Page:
© The Financial Times Ltd 2016 FT and 'Financial Times' are trademarks of The Financial Times Ltd.
June 13, 2014 4:18 pm
The Dalai Lama is on Twitter, a reader observed to me, seemingly to imply that if it is good enough for that sage, it is good enough for me. However, I am not a missionary trying to influence the world in the spiritual beliefs of men, while it is the business of the Dalai Lama to disseminate his views to the maximum number of people, and if he could do it effectively in the quickest time then why not? Besides, he seems to be much more of a trendy man than me as he has also, unlike me, joined Instagram and uses a Montblanc Diplomat 149, which is a serious fountain pen with a nib that resembles a crusader’s shield. I am slightly surprised this is not a bit too flash for the Tibetan leader, although Rupert Murdoch did once describe him as an old monk shuffling around in Gucci shoes. Pope Francis has, however, abandoned wearing bright orange papal clogs and goes round in his normal pair of mangled shoes. He has also deserted his papal apartment for an ordinary dormitory. But then his Holiness has a lot to do to dispel the historical perception of hypocritical extravagance within the Catholic Church, and to repent for the unsavoury abuses among the clergy. So there is a bit more to do at St Peter’s than at the Potala Palace.
At the secular end, the über nouveaux riche have gone in the opposite direction. In the Med today, there are bigger and bigger yachts, some resembling skyscrapers in height and others submarines in length. Any crow will testify that in recent years, airports such as Nice and Farnborough are becoming more and more jam-packed with private jets of increasing size. No wonder property prices in a city such as London are bubbling as the offer of an astronomic amount is now regarded as the most important factor of social triumph. The evidence is these people deliberately want to flaunt, not to shun, earthly riches. So long as this carries on (and there is no sign of it abating), Italy’s GDP will rise because it is the source of so much of the trashy bespoke furniture, especially leather, that is being commissioned for these new planes, yachts and houses. The Italian furniture fraternity must be having a field day ripping off all the Russian and Chinese billionaires. And good luck to them.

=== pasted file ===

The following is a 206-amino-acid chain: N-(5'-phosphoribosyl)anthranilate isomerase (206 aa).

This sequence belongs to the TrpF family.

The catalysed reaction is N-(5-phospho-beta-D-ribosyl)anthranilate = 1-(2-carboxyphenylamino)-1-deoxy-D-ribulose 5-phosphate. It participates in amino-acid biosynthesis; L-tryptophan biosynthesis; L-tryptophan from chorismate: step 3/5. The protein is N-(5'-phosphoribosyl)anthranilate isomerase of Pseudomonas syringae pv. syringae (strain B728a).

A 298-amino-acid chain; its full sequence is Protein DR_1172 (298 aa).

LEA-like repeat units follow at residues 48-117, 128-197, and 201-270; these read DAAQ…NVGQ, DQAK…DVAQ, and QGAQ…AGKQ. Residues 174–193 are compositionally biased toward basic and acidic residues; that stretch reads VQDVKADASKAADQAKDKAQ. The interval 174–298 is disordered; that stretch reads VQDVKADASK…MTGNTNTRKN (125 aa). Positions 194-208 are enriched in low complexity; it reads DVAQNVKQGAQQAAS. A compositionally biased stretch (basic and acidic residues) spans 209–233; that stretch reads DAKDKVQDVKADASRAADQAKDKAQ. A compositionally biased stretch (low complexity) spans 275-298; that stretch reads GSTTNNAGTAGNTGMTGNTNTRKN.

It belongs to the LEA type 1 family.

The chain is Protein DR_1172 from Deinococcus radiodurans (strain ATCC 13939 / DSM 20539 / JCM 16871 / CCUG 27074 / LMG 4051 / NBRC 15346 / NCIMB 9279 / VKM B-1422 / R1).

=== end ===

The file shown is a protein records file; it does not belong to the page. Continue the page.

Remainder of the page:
Regarding the dreadful service on budget airlines, imagine yourself as a steward. Every day, you have to deal with plebs, on their way to destinations such as Antalya, Punta Cana and Tenerife. Every day, you look at a crowd of mostly ugly, overweight, uncultured riffraff. How long would it take for you to lose your patience? How long until you take off your cheap uniform tie and shove it in the mouth of the passenger barking at you because his cheeseburger is taking too long?
That’s why I haven’t applied for job as a steward on any budget airline. Nor would I even consider it on any “luxury” airline or, God forbid, private jets, where rich plebs behave worse than poor plebs. With the slight possibility of my being afflicted by Tourette’s, I could positively be a danger in the sky to all plebs, especially when I have always fantasised about behaving like the character played by Michael Douglas in the film Falling Down. At one point he goes into a hamburger place and is told he cannot have breakfast because it is two minutes after the time they stopped serving breakfast. Douglas goes berserk, takes out a gun and shoots it at the ceiling. Wouldn’t it be marvellous to be able to react like this against highly irritating rules?
What things do you insist on having in a hotel room?
This is a stupid question because it clearly requires further context before it is properly answerable. A room at an airport hotel for a few hours of rest between connecting flights? Or a room merely used to sleep in while business meetings are done all day outside? Or a room on holiday for a stay of a week or two? Without these contexts, it is meaningless to answer the question. The reason so many hotel rooms are badly designed is because they are done precisely without proper reference to context.
If there were one thing I’d like most in any hotel room, in any context, it would be romance. Take the small top suite, at the dilapidated Grand Hotel in Tangier, in which Matisse painted many of his Moroccan paintings looking across to Europe from the shores of Africa. Or the Churchill Suite at La Mamounia in Marrakech from where you can smell an olive grove but see a snowcapped Atlas mountain across the desert. Yes, a room with a view. Forster got it in one.
Copyright The Financial Times Limited 2016. You may share using our article tools.
Please don't cut articles from FT.com and redistribute by email or post to the web.